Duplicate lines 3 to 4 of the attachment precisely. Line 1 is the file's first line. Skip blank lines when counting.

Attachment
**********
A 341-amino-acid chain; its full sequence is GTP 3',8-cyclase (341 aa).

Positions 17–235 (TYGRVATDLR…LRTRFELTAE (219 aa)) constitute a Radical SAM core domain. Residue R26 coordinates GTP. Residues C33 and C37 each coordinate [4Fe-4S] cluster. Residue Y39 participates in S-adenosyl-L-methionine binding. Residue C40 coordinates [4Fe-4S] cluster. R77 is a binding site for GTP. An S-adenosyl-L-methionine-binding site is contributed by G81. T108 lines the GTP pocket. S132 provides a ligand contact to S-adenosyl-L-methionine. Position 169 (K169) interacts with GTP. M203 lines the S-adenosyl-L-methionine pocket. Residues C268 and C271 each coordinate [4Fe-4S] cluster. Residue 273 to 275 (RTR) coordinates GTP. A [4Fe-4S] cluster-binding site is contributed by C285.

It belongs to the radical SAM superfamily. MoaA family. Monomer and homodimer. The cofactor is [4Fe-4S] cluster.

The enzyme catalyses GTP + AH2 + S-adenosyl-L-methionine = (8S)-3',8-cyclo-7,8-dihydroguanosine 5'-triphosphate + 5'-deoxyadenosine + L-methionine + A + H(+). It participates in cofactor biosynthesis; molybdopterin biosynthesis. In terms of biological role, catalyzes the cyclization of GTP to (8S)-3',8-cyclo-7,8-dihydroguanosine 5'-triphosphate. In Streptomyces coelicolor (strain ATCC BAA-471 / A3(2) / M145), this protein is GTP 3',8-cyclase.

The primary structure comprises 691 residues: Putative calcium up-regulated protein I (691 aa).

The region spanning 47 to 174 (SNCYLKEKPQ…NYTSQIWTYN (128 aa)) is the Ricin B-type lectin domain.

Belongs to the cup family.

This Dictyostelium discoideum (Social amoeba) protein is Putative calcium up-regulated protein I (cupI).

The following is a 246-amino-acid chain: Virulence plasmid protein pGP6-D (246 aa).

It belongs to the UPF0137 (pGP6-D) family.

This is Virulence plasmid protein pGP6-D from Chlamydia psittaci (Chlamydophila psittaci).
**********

It belongs to the radical SAM superfamily. MoaA family. Monomer and homodimer. The cofactor is [4Fe-4S] cluster.

The enzyme catalyses GTP + AH2 + S-adenosyl-L-methionine = (8S)-3',8-cyclo-7,8-dihydroguanosine 5'-triphosphate + 5'-deoxyadenosine + L-methionine + A + H(+). It participates in cofactor biosynthesis; molybdopterin biosynthesis. In terms of biological role, catalyzes the cyclization of GTP to (8S)-3',8-cyclo-7,8-dihydroguanosine 5'-triphosphate. In Streptomyces coelicolor (strain ATCC BAA-471 / A3(2) / M145), this protein is GTP 3',8-cyclase.